Benchmarking's Bare Metal Intel Xeon / AMD EPYC Cloud

Written by Michael Larabel in Computers on 15 November 2018. Page 1 of 4. 2 Comments

With the tests earlier this week of the 16-way AMD EPYC cloud comparison the real standout of those tests across Amazon EC2, Packet, and SkySilk was Packet's bare metal cloud. For just $1.00 USD per hour it's possible to have bare metal access to an AMD EPYC 7401P 24-core / 48-thread server that offers incredible value compared to the other public cloud options for on-demand pricing. That led me to running some more benchmarks of's other bare metal cloud options to see how the Intel Xeon and AMD EPYC options compare.

Packet's on-demand server options for their "bare metal cloud" offerings range from an Intel Atom C2550 quad-core server with 8GB of RAM at just 7 cents per hour up to a dual Xeon Gold 6120 server with 28 cores at two dollars per hour with 384GB of RAM and 3.2TB of NVMe storage. There are also higher-end instances including NVIDIA GPUs but those are on a dynamic spot pricing basis.

The only AMD EPYC option at this time is their "c2.medium.x86" instance type that is the EPYC 7401P 24-cores / 48-threads with 64GB of RAM and 960GB of storage at $1.00 USD per hour. (Packet also advertises Cavium ThunderX ARM servers though currently there is no availability.)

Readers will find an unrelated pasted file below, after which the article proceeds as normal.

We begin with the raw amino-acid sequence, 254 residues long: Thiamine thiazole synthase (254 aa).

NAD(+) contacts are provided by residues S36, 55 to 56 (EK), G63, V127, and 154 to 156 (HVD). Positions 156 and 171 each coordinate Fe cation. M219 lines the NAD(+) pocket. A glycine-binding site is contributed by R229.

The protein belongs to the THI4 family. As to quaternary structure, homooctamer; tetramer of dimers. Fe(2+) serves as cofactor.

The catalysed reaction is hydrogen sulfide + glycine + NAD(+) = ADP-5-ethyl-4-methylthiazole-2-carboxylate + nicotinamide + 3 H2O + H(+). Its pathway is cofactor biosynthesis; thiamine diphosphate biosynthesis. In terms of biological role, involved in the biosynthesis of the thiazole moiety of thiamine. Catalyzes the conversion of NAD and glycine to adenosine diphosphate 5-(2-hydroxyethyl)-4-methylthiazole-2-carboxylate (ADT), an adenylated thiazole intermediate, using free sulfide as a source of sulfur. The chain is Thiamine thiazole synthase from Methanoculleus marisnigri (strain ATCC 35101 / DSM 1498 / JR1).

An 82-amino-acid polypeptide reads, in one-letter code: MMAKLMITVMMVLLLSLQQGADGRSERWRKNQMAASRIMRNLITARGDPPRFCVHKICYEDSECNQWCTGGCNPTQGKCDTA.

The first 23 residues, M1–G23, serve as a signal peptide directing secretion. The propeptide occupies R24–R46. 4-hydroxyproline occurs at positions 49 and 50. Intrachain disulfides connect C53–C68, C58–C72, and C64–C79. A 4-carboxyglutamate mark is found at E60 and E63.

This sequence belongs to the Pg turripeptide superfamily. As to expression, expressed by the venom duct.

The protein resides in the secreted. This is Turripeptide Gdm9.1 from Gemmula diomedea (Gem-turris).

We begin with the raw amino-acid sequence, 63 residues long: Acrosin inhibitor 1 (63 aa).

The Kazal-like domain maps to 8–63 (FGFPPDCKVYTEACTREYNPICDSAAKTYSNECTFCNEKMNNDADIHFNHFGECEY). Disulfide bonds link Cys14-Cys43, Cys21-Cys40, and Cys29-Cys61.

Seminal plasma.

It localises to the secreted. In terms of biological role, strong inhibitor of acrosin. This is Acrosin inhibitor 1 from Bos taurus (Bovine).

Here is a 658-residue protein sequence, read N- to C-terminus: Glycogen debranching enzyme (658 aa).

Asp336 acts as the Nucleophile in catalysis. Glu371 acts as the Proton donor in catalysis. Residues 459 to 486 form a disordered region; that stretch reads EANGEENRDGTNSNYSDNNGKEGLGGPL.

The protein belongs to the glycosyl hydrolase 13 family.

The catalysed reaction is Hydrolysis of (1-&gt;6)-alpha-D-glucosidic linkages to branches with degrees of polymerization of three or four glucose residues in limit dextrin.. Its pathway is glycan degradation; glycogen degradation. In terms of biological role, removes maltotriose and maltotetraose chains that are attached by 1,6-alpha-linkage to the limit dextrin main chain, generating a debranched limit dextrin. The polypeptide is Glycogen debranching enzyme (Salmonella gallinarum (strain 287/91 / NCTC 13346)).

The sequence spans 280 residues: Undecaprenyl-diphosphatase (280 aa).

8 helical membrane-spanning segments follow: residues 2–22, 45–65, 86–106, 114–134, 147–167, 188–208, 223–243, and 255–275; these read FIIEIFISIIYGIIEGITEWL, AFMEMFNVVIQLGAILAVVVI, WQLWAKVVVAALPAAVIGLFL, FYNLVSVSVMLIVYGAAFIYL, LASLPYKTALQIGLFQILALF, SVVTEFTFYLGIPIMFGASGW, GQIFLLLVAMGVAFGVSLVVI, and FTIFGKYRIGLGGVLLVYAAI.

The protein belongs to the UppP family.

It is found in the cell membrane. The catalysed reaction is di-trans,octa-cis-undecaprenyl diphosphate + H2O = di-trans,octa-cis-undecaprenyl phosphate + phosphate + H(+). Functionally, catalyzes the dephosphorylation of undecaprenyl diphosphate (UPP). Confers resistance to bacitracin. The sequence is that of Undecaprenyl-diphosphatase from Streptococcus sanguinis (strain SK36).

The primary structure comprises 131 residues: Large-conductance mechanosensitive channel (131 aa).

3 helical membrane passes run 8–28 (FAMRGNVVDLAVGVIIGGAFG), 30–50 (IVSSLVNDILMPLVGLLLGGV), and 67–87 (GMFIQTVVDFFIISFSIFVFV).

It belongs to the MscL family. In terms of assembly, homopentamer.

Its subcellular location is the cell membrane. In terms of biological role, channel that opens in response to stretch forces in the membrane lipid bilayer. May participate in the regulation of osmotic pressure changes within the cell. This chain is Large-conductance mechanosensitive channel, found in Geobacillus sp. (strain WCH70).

For seeing how these different low-cost, bare metal access on-demand server options compare I benchmarked the c1.small, s1.large, c2.medium, c1.xlarge, m1.xlarge, and m2.xlarge options as all of their key offerings at this point.

AMD EPYC vs. Intel Xeon Packet Benchmarks

All of these instances were tested with Ubuntu 18.04 LTS x86_64 running the Linux 4.15 kernel and GCC 7.3 compiler. These benchmarks were carried out via the Phoronix Test Suite benchmarking software. Beyond looking at the raw performance, the performance-per-dollar / value was also explored based upon Packet's current on-demand pricing.

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